Tricky – ‘Knowle West Boy’

August 14, 2008 § Leave a comment

Published: The Vine, August 14, 2008.

Tricky
Knowle West Boy
(Domino/EMI)

Unlike his Bristol scene contemporaries, Adrian Thawes never shut up shop. While Portishead went to ground for best part of a decade, only to deliver this year’s towering opus Third, and Massive Attack’s relative 90s prolificacy petered out with time, band tensions and their eventual post-100th Window disbandment, the man better known as the Tricky Kid has continued to plug away, managing to drop an album every couple of years until 2003. It might have been better if he hadn’t.

In contrast to his brilliant 1995 debut Maxinquay and the shuddering, subterranean downbeat of 1996’s Pre-Millennium Tension – without a doubt two of the most iconoclastic underground records of the mid 90s – Tricky’s subsequent output has proved highly questionable at best. Indeed, at his lowest ebb – 2003’s toxic Vulnerable – Tricky managed to all but dismantle his own extraordinary legacy.

Seventh album proper Knowle West Boy at least arrests the slide. Something of an ode to his council estate childhood, this unusual collection of songs sees Tricky ply his typically phlegmy vocal growls to range of oddly bluesy musical leanings. The rollicking guitars, plonking piano and vox rumbles of opener ‘Puppy Toy’ pitches the Tricky Kid as a kind of electrified Tom Waits. It’s kind of awkward, kind of fun too.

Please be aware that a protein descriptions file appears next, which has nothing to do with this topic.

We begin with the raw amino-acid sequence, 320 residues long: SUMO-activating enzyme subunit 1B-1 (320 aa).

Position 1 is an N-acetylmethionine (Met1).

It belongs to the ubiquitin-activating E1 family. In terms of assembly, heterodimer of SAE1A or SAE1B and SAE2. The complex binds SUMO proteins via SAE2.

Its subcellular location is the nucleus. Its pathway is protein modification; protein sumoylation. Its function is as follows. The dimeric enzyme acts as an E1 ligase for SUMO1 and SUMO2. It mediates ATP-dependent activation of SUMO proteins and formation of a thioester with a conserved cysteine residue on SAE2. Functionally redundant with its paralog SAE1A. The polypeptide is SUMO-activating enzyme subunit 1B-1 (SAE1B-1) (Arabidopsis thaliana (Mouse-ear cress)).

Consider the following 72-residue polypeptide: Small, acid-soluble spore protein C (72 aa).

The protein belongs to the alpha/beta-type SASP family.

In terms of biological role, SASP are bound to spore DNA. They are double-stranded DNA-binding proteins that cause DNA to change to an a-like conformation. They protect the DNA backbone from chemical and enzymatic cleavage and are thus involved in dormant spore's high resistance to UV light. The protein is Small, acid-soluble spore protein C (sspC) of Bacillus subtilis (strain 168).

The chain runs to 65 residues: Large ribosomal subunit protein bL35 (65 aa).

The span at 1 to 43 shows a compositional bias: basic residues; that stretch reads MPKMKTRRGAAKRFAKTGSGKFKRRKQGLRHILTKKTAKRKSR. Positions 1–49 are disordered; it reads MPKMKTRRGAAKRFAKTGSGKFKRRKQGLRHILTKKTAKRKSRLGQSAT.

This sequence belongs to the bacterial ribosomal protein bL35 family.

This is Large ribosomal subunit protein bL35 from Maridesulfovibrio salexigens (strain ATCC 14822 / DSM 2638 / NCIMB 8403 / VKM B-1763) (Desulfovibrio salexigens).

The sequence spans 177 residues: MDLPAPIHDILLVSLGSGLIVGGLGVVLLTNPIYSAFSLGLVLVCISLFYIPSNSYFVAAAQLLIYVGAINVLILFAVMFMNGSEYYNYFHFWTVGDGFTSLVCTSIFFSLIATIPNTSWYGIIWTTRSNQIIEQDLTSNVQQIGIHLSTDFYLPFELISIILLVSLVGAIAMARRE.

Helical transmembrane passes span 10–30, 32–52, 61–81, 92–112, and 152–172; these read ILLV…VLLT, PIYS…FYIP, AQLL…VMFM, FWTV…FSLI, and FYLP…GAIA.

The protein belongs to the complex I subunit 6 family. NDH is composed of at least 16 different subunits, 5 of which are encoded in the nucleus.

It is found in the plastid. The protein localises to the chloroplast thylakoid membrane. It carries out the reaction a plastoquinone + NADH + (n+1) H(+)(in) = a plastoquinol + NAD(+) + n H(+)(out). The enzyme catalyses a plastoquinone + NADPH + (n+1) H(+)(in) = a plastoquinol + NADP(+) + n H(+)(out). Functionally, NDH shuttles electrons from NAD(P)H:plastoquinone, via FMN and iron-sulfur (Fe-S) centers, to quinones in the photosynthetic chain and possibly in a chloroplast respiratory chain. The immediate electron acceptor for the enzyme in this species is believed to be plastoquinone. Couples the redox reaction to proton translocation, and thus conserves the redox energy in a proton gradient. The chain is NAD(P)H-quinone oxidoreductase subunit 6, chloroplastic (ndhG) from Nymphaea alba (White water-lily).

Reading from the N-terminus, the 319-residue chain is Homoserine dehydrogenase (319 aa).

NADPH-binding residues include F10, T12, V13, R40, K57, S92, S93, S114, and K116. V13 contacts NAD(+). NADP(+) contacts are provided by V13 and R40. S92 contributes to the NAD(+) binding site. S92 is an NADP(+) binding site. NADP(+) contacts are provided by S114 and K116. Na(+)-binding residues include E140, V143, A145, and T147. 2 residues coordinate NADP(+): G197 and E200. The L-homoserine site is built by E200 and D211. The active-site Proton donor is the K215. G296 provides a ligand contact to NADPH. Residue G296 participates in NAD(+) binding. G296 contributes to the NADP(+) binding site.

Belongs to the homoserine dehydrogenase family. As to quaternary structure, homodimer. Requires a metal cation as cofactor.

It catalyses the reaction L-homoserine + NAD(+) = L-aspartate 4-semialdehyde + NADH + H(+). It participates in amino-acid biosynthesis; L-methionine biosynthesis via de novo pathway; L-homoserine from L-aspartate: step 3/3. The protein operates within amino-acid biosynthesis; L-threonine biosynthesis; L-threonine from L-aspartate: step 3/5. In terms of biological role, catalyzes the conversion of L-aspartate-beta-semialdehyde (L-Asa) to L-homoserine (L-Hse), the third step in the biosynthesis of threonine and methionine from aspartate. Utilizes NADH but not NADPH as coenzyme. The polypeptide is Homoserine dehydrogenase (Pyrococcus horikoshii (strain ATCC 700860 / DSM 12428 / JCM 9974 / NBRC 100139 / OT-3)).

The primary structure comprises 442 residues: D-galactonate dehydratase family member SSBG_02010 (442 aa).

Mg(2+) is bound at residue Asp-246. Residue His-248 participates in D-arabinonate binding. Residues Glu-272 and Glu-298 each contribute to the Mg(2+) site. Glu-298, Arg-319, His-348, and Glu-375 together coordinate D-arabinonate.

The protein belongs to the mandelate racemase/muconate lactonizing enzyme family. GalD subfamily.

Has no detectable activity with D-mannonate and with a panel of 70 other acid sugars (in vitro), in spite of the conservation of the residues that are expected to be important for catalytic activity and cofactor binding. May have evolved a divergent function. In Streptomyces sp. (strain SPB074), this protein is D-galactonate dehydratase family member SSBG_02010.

There are plenty other blues-inflected peculiarities; the schlocky guitar solos of ‘C’mon Baby’, tinny power-chords of Kylie cover ‘Slow’ and acoustic spaghetti-westernisms of ‘School Gates’ included. In other parts we’re even treated (or perhaps “exposed” is the better term) to weird-arse, Billy Idol-esque synth-guitar-pop – see ‘Far Away’ for the thoroughly bizarre proof.

But there are genuine moments of quality amongst the oddities. The suspenseful atmospheres of ‘Bacative’ and pinging beats and nimble bass underlays of ‘Baligaga’ – both featuring the seamless raga flow of MC Rodigan – feel urgent and fresh. Cuts like the near-whispered minimalism of ‘Joseph’ and the droning atmospheres of ‘Past Mistake’ recall Tricky’s downbeat days of old.

Nonetheless, it’s important we consider Knowle West Boy’s successes comparatively. This isn’t a great Tricky album. Furthermore, its purported rationale of providing an insight into life in the council estates falls fairly flat. Tricky’s ever-abstract vernacular and the cartoonish qualities of much of his production just don’t evoke any relevant imagery.

What’s important is that Tricky has diverted his downward trajectory. He’s even dropped some solid tracks.

Dan Rule

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